DiNapoli wants New Yorker to rely on his financial literacy | News, Sports, Jobs

New York State Should Improve Its Track Record For Promoting Financial Literacy And Providing New Yorkers With Access To Information And Tools To Develop Their Financial Literacy And Skills, Comptroller Audit Shows of State Thomas P. DiNapoli.

The audit of five agencies, including the Department of Financial Services (DFS), Department of State (DOS), NYS Office for the Aging (NYSOFA), Office of Temporary and Disability Assistance (OTDA), and State University of New York (SUNY), found that the state has not developed a cohesive strategy or made a concerted effort to provide financial education and information to the public.

“Many New Yorkers are trying to navigate tough economic times right now. Having the right information and tools to manage their personal finances can help people be better positioned to weather the good times and the bad,” said DiNapoli. “This audit found that state agencies tasked with promoting financial education and giving New Yorkers the resources they need to protect their finances can improve and better coordinate their efforts.”

Studies have shown that most Americans, especially young adults, are unprepared for financial emergencies and that financial literacy can help prevent personal financial crises among all generations. In a 2018 survey, the Financial Industry Regulatory Authority found that in New York:

¯ 28% of credit card holders only made the minimum monthly payment some months,

¯ 41% had no savings to cover emergency expenses for three months.

¯ 12% owed more on their home than it was worth.

¯ Additionally, 2.5 million New Yorkers each owed more than $37,600 in federal student loan debt in 2020, slightly more than the national average, and 11.5% of seniors live in poverty, compared to 9.7% nationally.

Several New York agencies offer financial literacy training to help protect vulnerable consumers, increase household savings, and promote responsible personal finances and financial well-being. A 2021 state law required certain agencies and authorities to provide all relevant new and updated financial literacy education information to the DFS by November 1, 2021. The DFS was to publish the information on its website by January 1, 2022.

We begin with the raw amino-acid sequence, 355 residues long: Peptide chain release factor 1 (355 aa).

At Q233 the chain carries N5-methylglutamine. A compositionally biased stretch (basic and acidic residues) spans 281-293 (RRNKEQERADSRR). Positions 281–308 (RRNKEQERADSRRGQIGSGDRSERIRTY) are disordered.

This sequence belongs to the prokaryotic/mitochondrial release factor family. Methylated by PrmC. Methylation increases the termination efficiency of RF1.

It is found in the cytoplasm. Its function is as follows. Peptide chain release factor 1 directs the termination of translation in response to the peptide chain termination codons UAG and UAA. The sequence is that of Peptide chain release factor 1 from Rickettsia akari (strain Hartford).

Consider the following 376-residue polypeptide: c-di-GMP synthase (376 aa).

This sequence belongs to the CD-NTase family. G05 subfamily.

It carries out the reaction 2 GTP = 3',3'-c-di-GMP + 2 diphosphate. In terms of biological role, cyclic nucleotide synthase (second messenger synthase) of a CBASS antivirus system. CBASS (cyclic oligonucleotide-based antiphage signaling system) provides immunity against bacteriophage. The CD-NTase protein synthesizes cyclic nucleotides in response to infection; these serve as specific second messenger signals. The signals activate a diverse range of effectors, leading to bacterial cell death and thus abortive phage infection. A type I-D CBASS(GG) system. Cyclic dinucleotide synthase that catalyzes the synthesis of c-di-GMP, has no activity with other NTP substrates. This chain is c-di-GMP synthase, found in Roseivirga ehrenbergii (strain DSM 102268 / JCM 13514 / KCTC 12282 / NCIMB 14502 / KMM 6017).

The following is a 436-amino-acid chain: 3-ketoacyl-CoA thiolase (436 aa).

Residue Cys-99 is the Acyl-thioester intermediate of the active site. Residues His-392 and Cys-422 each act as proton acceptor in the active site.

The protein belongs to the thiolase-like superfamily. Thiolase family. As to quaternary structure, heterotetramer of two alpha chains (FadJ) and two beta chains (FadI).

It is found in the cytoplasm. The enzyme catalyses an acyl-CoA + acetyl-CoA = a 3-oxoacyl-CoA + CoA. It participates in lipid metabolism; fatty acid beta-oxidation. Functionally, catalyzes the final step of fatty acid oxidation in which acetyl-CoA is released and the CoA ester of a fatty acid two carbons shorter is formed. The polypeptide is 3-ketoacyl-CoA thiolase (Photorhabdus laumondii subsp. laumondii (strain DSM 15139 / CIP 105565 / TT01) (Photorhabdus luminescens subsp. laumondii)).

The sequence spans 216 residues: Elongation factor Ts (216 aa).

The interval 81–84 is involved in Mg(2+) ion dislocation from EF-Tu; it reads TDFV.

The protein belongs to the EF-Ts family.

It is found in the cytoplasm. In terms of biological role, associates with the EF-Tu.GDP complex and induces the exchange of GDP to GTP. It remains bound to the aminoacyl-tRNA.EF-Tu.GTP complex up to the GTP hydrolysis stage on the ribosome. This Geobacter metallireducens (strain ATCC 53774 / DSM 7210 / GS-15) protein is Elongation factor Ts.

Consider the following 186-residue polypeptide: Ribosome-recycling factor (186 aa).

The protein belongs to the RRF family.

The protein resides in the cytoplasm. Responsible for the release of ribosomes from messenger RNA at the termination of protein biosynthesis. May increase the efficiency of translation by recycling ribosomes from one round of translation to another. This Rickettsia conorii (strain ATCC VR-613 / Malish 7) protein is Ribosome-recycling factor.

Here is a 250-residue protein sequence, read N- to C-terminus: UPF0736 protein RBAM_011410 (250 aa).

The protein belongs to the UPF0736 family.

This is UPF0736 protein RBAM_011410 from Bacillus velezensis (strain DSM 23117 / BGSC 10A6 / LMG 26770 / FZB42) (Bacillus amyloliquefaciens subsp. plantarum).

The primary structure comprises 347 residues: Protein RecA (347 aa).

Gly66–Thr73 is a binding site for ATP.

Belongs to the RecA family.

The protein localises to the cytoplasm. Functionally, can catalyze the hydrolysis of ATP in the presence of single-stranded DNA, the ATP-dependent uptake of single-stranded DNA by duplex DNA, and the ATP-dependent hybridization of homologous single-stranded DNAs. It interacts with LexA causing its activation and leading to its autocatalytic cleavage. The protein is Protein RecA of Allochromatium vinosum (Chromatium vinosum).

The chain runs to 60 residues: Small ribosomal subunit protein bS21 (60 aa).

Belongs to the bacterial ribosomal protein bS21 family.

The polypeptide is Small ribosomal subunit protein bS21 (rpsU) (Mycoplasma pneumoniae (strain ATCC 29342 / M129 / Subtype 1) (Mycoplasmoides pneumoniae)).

DiNapoli’s audit revealed that, despite some collaboration between the agencies, there is no cohesive strategy to coordinate their various efforts, nor a common definition of “financial literacy”.

For example, the state’s Department of Financial Services, which is the designated clearinghouse for all agency information, displays certain links. However, as of June 2022, less than 15 of the state’s more than 100 eligible entities were represented on the Department of Financial Services’ Financial Help for New Yorkers webpage.

The state Office on Aging, the primary service agency for aging New Yorkers, said it has no role in administering financial education programs, although the Department of Financial Services has linked to its website. Only three agencies—SUNY, the State Department, and the Office of Temporary Assistance and Disabilities—are working to identify and reach vulnerable consumer groups as part of their financial education efforts.

SUNY was the only agency that attempted to measure individuals’ knowledge gains after participating in financial literacy offerings and was the most consistent in disseminating information, primarily to students and prospective students. Obtaining feedback from participants is critical to determining whether educational efforts are successful and where improvements are needed.

The audit found that DOS, OTDA, and SUNY are not using the information and data they have to help them evaluate and improve their financial literacy offerings.

Looking at all five agencies, DiNapoli’s audit made recommendations for each that could improve their reach:

¯ DFS: Work with agencies and authorities to ensure entities subject to the Financial Literacy Act provide information and education and are accessible on the DFS website. These actions should include the creation of a definition of “Financial Literacy” to help agencies determine relevant content.

¯ DOS: Work with DFS to ensure that access to information about DOS’ financial literacy content and efforts is available on the DFS website.

¯ NYSOFA: Improving financial education and literacy for older New Yorkers.

¯ OTDA: Obtain feedback from Youth Summer Jobs Program participants to identify strengths and weaknesses of financial literacy offerings.

¯ SUNY: In coordination with the Smart Track provider, as appropriate, use available Smart Track information and user metrics to identify potential areas of focus and improvement.

Agencies, with the exception of NYSOFA, generally agreed with the recommendations and said they were taking steps to improve financial literacy education.

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Louis R. Hancock